|The copepod Calanus finmarchicus is one of the most-studied species of zooplankton. It is widely distributed in the North Atlantic), occurring in high densities, and it features strongly in the diet of many commercially-important fish. Still, we know very little about the biogeography, life cycle and population dynamics of this animal. ("PULSE" of the Gulf of Maine. http://www.pulse.unh.edu/index.html )|
Mark Baumgartner (WHOI Biology), Ann Tarrant (WHOI Biology), John Stegeman (WHOI Biology), Catherine Johson (UNH)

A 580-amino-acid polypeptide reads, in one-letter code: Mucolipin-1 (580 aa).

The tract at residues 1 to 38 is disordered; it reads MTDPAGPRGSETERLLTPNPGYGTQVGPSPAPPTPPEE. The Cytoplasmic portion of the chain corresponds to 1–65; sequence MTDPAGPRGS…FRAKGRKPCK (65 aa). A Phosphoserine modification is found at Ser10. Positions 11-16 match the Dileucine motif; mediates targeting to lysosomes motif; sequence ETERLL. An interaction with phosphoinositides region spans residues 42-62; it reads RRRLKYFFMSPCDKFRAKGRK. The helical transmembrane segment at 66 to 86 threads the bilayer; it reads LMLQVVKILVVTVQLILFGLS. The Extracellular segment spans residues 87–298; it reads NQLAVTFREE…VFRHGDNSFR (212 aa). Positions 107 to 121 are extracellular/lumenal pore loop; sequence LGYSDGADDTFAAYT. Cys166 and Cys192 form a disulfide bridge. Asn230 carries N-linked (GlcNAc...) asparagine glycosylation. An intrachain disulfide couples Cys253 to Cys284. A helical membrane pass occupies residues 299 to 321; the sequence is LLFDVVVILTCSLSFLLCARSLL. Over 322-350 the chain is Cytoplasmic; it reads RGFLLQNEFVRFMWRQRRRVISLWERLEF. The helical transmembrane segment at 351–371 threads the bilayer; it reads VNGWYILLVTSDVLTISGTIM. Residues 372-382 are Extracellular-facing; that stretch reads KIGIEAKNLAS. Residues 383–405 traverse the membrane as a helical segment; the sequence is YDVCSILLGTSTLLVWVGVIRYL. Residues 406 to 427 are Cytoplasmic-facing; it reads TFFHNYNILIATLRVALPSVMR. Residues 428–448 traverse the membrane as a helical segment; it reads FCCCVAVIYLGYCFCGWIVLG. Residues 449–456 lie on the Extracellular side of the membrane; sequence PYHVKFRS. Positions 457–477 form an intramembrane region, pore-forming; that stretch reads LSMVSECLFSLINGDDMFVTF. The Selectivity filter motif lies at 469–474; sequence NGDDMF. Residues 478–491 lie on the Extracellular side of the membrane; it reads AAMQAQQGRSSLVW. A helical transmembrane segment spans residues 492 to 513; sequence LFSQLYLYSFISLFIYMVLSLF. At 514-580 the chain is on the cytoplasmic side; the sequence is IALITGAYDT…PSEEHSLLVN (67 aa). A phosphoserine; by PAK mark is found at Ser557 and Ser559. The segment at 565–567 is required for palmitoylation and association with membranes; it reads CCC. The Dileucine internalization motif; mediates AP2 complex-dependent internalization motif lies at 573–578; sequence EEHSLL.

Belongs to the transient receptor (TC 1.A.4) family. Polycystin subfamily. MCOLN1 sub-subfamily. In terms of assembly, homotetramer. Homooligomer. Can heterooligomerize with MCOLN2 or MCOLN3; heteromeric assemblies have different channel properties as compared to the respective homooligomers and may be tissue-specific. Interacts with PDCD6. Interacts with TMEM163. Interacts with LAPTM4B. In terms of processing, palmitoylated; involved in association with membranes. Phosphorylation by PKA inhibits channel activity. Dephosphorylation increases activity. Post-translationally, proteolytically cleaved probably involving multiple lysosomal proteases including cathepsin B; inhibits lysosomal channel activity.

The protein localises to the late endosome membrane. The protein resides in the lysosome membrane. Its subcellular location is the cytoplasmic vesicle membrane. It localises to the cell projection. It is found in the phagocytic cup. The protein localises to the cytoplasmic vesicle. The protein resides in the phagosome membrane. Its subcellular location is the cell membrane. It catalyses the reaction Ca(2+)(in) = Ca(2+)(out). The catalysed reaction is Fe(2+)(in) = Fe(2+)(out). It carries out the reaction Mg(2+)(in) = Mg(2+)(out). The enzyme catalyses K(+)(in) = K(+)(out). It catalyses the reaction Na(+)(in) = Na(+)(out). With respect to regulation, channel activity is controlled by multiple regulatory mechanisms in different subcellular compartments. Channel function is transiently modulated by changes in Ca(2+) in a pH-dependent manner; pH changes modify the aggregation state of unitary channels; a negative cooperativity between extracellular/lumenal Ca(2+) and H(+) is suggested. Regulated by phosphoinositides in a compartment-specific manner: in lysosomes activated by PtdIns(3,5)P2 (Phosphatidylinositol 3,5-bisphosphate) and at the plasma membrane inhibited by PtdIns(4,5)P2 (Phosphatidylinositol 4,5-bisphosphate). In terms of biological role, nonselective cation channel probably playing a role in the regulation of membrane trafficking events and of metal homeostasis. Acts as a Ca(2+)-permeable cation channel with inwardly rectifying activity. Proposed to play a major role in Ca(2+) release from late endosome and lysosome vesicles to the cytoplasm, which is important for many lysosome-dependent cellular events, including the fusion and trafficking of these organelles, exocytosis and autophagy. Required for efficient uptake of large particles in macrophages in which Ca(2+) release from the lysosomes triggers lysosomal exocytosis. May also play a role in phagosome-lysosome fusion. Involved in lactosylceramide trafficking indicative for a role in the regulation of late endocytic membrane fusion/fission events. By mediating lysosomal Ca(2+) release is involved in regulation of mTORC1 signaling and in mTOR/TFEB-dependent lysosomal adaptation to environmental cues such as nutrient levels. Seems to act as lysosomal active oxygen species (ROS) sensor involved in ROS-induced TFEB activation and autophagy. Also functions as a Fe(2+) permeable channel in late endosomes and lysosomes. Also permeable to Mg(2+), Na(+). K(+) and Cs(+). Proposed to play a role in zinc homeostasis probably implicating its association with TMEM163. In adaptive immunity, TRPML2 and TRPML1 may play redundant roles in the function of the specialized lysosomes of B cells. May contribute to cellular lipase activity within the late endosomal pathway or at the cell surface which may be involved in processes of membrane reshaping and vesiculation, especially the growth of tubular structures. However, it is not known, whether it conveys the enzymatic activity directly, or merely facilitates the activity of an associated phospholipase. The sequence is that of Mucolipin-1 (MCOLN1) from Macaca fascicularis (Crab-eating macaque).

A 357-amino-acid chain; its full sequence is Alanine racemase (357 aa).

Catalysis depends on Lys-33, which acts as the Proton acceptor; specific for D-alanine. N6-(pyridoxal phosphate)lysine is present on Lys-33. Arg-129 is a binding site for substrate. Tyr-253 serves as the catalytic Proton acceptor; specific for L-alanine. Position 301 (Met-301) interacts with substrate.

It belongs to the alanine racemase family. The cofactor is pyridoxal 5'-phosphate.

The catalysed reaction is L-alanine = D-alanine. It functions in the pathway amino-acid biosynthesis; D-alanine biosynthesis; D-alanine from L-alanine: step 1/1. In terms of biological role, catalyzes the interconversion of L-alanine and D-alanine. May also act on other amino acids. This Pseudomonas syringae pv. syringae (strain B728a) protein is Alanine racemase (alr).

Planktonic marine copepods are the most abundant group of animals in the sea, but little is known about the intrinsic and extrinsic factors that control important stages of their life history. Calanus finmarchicus, the dominant large copepod in the temperate North Atlantic, has a complicated life history that includes a resting phase, or diapause. We will use global and targeted molecular approaches to identify genes that are differentially regulated in diapausing versus non-diapausing (active) C. finmarchicus copepodids. To the best of our knowledge, this will be the first study to use measures of gene expression to investigate diapause regulation in an ecologically critical marine species. Elucidating the factors that regulate diapause will enhance our understanding of calanoid copepod life history and its role in marine ecosystems.
This project is funded by WHOI's Ocean Life Institute.